i called it first! GFC Mk2.

here we go.

someone mentioned greece was the canary in the mineshaft - couldn't be more true. the ramifications of an insignificant economy (~1.5%) laden with debt affecting a larger economic zone is a hyperreaction - all because that little economy can't change it's own independant fiscal policy because it's now tied to the euro.

we now see funds refusing to lend to certain GERMAN interests because of their primary debtor concerns (greece/italy/spain). that spells disaster for the eurozone and the euro, but is a good thing at the same time because euro exports are suddenly great value, so german manufacturing looks likely to ramp up.

britain - what a basketcase - pass on comment.

what does it mean for the US? no one really cares, they're out of the spotlight now, the media don't report anymore on the (again) very poor data coming out of the USA. could see a lot of "made in detroit" tags on your clothes soon.

australia - rates to be cut back to around 3.50% and to sit there for a while IMPO - although they could go up in the short term as the RBA steers while drunk, bu i expect them come down in 50bp blocks at a time if they do. rents to only see moderate growth in the west and qld over the next year and then expect rampant runaway rises but mid-upper end values to rage like a wounded bull, sydney likely to get two feet on the ladder and melb a little too early to call - market could either be re-assessing or taking a breather for another leg up. quiet winner will be Darwin again.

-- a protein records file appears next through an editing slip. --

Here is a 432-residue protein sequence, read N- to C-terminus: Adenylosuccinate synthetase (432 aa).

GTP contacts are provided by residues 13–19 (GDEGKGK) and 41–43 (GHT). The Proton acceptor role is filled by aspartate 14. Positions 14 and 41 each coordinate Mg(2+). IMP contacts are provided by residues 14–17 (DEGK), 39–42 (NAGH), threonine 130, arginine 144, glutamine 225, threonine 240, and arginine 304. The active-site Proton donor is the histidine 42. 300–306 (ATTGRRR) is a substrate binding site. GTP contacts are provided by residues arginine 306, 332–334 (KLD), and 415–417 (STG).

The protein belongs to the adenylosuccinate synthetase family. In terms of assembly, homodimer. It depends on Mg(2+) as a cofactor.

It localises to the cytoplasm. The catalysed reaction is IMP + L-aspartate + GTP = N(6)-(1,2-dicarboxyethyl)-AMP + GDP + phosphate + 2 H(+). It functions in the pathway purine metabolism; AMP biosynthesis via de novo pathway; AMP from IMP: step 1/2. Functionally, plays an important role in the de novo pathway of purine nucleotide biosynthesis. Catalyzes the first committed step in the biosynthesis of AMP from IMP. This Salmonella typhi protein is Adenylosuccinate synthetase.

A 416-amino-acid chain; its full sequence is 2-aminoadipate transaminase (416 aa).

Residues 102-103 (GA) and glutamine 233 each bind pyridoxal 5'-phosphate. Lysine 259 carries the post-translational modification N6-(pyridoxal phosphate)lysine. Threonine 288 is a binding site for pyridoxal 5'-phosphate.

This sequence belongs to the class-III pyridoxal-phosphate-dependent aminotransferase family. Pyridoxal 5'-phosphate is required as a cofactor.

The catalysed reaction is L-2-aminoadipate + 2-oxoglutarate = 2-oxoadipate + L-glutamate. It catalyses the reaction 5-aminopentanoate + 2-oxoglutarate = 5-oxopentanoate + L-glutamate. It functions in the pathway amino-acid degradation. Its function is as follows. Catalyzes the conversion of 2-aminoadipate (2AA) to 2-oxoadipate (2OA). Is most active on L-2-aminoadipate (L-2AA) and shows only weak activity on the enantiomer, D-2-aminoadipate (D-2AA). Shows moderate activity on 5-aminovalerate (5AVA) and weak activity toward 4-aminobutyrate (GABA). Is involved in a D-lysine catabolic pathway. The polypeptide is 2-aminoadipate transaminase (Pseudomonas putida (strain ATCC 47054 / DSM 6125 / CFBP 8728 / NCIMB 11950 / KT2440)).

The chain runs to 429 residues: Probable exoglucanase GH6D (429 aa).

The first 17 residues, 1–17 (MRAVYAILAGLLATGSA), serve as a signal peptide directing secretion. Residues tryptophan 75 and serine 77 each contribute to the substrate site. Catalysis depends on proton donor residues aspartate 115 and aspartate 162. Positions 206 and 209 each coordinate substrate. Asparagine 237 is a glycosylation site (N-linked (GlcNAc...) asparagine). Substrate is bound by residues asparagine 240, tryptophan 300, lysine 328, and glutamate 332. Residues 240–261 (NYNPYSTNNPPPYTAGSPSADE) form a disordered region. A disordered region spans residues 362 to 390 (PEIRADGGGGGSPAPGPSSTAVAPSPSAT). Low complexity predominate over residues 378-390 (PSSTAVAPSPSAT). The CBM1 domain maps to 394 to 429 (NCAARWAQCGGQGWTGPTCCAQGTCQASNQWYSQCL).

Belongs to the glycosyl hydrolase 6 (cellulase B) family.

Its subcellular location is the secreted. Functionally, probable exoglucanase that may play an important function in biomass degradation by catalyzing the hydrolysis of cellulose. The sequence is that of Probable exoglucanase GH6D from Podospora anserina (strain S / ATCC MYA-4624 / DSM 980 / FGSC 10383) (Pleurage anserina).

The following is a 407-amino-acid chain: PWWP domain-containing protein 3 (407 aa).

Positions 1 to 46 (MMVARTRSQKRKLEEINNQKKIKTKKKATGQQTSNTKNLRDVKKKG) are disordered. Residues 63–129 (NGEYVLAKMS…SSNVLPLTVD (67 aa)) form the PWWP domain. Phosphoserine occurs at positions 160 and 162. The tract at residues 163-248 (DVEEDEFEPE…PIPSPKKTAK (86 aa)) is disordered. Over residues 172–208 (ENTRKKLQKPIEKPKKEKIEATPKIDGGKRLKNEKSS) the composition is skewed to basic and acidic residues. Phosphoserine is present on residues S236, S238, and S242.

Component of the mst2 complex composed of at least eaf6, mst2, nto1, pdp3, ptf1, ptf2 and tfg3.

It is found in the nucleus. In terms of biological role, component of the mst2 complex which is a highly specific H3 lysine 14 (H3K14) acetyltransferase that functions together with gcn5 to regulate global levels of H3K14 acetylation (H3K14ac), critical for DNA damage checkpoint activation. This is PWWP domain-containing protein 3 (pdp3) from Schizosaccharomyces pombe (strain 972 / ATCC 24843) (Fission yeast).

affordable housing will be where it's at - anyone selling wants to be under median, anyone buying wants to buy at median or just above - to avoid the HUGE competition at anywhere under median. the sub $350k market is going to be VERY VERY VERY VERY (did i mention very?) strong in QLD and WA, any new developed product under this value will be hot to trot for OOs, IPs and renters alike.

my advice in any state is get as close to public transport as possible - if you're renting sign a 24m lease and lock in your rent now, if you're an OO look forward to good CG and if it's an IP only sign your leases for 6m at a time and you will get CG as well. you can bet your fat behind that oil companies will use this global turmoil as an excuse to ramp down production and raise prices - i expect $1.50 petrol by dec.

and there it is. i look forward to revisiting this in a year.
 
here we go.

someone mentioned greece was the canary in the mineshaft.........

Guilty :p :eek:

I also recall a phrase that echoes my own sentiments on an unrelated fiscal endeavour, that was espoused by a true Blue fella from the west; His name is Mr. Card

Short term pessimistic.....long term optimistic ;)
 
you can bet your fat behind that oil companies will use this global turmoil as an excuse to ramp down production and raise prices - i expect $1.50 petrol by dec.